Very few position groups offer the Dallas Cowboys confidence following the disappointment of the 2020 season, but the wide receivers are definitely one of them. In Dak Prescott’s four full games last year, Amari Cooper (401 yards), CeeDee Lamb (309) and Michael Gallup (275) were all on pace to eclipse the 1,000-yard mark for the season.
In addition, Cedrick Wilson had a 100-yard game during that span, giving Dallas five performances where a receiver went for 100 yards before Prescott went down. Needless to say, the receivers were doing their jobs well before the injury to Prescott and continued to do so with Andy Dalton and company.
Even Noah Brown, whose role has centered around his ability to be a blocker in the run game, had a career year. Furthermore, not one of Dallas’ top five receivers missed a game with an injury.
In all, this was a healthy, productive bunch, and with Brown returning on a one-year deal, they are all back as well.
Which Cowboys Wide Receivers Are Returning?
As I said, Cooper, Gallup, Lamb, Wilson and Brown are all set to return in 2021. Yes, scenarios could arise where one of that group becomes a trade chip before we get to training camp, but I’ll get to that later.
Don’t forget about these guys
However, Dallas has other intriguing options under contract that can push for a role on the roster. Malik Turner is a player Dallas claimed off of waivers right before the 2020 season got underway. He’s a special team’s ace with the size to also earn time as a blocker and could push Brown for his spot in 2021.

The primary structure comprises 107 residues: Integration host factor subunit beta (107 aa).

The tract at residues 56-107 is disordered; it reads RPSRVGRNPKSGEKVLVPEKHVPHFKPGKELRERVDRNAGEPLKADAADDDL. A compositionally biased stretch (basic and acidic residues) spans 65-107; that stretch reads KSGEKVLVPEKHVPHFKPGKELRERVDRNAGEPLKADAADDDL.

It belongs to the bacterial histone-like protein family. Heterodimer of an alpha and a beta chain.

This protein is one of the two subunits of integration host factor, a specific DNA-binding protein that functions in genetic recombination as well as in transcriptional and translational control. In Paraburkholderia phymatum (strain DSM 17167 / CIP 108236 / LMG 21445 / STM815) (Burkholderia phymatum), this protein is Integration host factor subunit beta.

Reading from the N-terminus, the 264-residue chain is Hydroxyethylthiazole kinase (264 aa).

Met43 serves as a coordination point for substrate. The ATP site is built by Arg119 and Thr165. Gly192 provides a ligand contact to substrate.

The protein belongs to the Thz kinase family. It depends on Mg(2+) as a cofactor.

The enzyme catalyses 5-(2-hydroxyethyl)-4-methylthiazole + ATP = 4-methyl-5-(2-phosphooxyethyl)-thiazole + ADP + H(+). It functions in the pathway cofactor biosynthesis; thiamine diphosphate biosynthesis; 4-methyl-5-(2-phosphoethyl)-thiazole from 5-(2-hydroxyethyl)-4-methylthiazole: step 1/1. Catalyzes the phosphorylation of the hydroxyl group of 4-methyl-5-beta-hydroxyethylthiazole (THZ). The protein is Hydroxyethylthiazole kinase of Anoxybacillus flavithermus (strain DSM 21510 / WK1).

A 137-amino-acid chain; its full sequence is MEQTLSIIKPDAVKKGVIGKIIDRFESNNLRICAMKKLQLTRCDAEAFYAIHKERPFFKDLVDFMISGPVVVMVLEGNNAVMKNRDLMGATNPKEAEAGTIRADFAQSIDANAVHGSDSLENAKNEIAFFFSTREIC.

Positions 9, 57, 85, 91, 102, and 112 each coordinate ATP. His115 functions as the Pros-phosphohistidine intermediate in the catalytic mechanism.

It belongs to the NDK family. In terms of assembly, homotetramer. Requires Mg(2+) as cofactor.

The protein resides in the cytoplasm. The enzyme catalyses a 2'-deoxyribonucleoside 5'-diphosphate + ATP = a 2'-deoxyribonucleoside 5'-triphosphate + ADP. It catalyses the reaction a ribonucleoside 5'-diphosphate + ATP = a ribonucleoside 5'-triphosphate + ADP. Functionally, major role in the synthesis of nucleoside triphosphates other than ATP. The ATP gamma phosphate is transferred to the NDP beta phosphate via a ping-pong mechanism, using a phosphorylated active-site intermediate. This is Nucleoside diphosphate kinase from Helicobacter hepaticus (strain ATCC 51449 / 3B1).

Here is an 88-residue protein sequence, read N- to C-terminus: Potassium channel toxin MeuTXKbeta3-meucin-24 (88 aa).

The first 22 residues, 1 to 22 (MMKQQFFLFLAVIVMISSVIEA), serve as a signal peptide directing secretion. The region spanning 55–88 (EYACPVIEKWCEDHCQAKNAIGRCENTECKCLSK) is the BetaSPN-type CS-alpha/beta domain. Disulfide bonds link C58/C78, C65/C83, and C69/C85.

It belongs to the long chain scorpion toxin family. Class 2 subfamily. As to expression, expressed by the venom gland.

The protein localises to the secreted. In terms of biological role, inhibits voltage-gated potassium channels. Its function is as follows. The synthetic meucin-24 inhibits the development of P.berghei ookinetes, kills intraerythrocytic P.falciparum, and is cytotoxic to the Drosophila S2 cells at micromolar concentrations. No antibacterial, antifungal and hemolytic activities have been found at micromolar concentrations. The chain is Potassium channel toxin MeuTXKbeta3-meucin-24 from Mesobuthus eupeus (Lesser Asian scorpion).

After opting out last year, Stephen Guidry is also someone who offers a temping blend of size and athleticism. If committed to getting better, Guidry has the physical traits to stretch the field.
Aaron Parker can also push for a roster spot. He’s a more polished receiver than Guidry, with a sturdy frame. After a year on the practice squad, it will be interesting to see how he’s grown as a player.
Which Cowboys Wide Receivers Aren’t Returning in 2021?
Heading into training camp back in 2019, there was a lot of hype surrounding Jon’Vea Johnson. His ability to make plays with the ball in his hands was impressed Dallas enough to make him a top priority when the draft wrapped up.
Unfortunately, issues with drops during camp kept him from earning a roster spot, but he did spend a year on the Cowboys practice squad. Johnson was a bit of an afterthought after they selected Lamb in 2020 but was still able to return to the practice squad for a second year.
However, he was waved this March and picked up by Jacksonville in the early stages of the free-agent period. Chris Lacy was also waived by Dallas this offseason and has yet to find a home.
What Do Cowboys Need at Wide Receiver?
Despite the praise I’ve given this group, it’s possible Dallas could make a move in here in the 2021 NFL Draft. That’s just the nature of the business. I will say that there are a variety of skill sets that can be successful at wide receiver, and the Cowboys possess very few of them.
Where’s the Versatility?